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    $\begingroup$ As indicated in the first comment, the marginal of a multivariate Gaussian mixture is a univariate Gaussian mixture. $\endgroup$ – Xi'an Sep 4 '18 at 10:45
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(Brief advice/discussion that might not be a full answer but now exceeds a suitable comment)

  1. Mixtures can be used to describe dependence; the components themselves might even have no dependence and yet the dependence could still be modelled (if less parsimoniously). However mixtures are not used only to describe dependence structures; it's something mixtures can be used for, but that's not all they're for.

  2. The margins will be a consequence of the specific mixture. If you model the joint distribution by a mixture it will approximate both the dependence and the margins; once you have a joint distribution, margins can be obtained by integration or may be approximated to a desired accuracy via a simulation.

  3. It may indeed take many components to adequately model a distribution with a mixture. If your ring-structure has a roughly Gaussian cross-section (from center to outside, say) then it might take dozens of components. If it's not close to Gaussian in cross section you may need to increase that number considerably. It may be that much more parsimonious descriptions could be obtained by other choices (such as the product of some circular distribution for the angle with some distribution on the distance of the points from the center, in effect parameterizing the thing in polar coordinates).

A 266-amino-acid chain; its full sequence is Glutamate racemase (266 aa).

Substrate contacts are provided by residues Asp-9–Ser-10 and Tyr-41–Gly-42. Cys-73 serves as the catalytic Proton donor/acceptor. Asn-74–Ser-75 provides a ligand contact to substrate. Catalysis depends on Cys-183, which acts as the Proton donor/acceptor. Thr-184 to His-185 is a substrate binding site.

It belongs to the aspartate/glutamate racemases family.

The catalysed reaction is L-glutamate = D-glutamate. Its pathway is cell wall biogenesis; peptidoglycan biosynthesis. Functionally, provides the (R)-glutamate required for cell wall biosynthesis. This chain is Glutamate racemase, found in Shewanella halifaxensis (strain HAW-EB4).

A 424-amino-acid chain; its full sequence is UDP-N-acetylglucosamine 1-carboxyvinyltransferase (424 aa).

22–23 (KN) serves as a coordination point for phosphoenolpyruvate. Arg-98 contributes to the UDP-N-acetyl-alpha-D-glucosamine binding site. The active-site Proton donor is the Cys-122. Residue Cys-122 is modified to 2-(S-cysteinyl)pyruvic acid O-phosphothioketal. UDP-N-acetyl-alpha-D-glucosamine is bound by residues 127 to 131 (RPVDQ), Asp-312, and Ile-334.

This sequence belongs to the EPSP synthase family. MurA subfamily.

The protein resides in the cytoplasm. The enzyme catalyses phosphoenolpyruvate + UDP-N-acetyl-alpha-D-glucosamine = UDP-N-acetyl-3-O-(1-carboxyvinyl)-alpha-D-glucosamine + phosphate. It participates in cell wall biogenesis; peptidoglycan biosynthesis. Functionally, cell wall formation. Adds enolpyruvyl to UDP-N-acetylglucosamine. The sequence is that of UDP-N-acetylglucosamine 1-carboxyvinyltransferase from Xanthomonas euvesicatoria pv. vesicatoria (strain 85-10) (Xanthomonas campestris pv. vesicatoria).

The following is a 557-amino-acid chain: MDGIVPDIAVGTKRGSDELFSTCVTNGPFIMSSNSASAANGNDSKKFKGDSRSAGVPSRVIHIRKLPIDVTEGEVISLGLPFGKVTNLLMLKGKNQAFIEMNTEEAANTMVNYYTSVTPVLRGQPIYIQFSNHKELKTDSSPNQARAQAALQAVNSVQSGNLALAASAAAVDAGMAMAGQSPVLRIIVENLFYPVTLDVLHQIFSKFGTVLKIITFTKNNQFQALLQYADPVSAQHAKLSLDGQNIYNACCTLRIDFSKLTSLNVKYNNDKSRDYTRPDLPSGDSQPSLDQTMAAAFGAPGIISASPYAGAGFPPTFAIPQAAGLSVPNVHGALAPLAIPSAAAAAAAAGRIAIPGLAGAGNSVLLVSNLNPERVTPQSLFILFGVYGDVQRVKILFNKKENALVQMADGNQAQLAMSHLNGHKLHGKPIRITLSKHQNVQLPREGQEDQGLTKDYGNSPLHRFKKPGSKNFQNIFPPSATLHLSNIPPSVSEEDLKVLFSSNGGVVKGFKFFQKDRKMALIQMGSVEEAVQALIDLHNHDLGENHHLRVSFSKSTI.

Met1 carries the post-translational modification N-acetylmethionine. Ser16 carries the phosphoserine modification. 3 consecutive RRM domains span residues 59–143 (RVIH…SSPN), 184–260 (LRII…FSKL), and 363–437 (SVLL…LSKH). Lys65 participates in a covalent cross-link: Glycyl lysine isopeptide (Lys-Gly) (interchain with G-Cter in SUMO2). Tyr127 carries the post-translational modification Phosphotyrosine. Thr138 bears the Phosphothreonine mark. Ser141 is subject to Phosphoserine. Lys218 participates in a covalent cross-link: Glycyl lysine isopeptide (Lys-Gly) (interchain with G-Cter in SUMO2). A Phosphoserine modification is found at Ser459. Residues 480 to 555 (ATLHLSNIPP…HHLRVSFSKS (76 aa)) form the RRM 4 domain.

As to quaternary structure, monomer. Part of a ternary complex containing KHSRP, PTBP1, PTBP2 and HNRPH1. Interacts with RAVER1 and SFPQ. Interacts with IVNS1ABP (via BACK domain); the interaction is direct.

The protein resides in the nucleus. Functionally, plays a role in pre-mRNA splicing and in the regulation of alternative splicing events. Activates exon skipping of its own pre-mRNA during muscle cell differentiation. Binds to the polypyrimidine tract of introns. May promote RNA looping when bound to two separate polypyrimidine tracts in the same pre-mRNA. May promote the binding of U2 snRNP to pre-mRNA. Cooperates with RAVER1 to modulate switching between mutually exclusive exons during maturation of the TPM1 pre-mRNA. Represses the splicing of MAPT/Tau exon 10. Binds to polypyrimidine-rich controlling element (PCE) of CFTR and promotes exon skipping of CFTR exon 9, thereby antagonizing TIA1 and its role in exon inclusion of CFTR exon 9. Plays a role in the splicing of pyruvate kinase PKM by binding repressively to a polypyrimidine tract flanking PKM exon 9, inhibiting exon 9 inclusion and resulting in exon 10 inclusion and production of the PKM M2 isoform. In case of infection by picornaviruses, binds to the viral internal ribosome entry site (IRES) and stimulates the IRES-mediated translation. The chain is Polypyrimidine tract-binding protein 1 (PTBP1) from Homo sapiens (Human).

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Answer to question 1:

The way to test the distribution of each variable can be done through tests like Kolmogorov-Smirnov. The components that are being used for the mixture models, describe as you have said, the "dependency structures" and I really have not heard of anything like taking information about distributions of individual variables through them. A Gaussian model, in addition is a "normal distribution" model which assumes that your components are in normal distribution.

Answer to question 2:

This paper describes an algorithm using copulas in order to achieve correlation clustering with heterogeneous data (continuous binary, categorical). Then this could help you in order to answer your questions about how different distributions can be described. Now, if you want to predict somehow the number of components this paper describes how you can do it. Still, there is a dependency between margins and the model you should use and I do not understand how you can tell if a "mixture dependency" is more complex than another a priori, or else how you can compare two scatter plots. I mean it is easy to compare linear and non-linear associations, but how you can compare two seemingly non-linear, by complexity?

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  • $\begingroup$ To compare the complexity of the model, I can use a scatter plot. For example, tail dependencies are less complex than circle dependencies. For tail dependence may need to use less Gaussian components, however, for circle one, we may need to use very large number of Gaussian components. $\endgroup$ – Maryam Jul 30 '18 at 9:55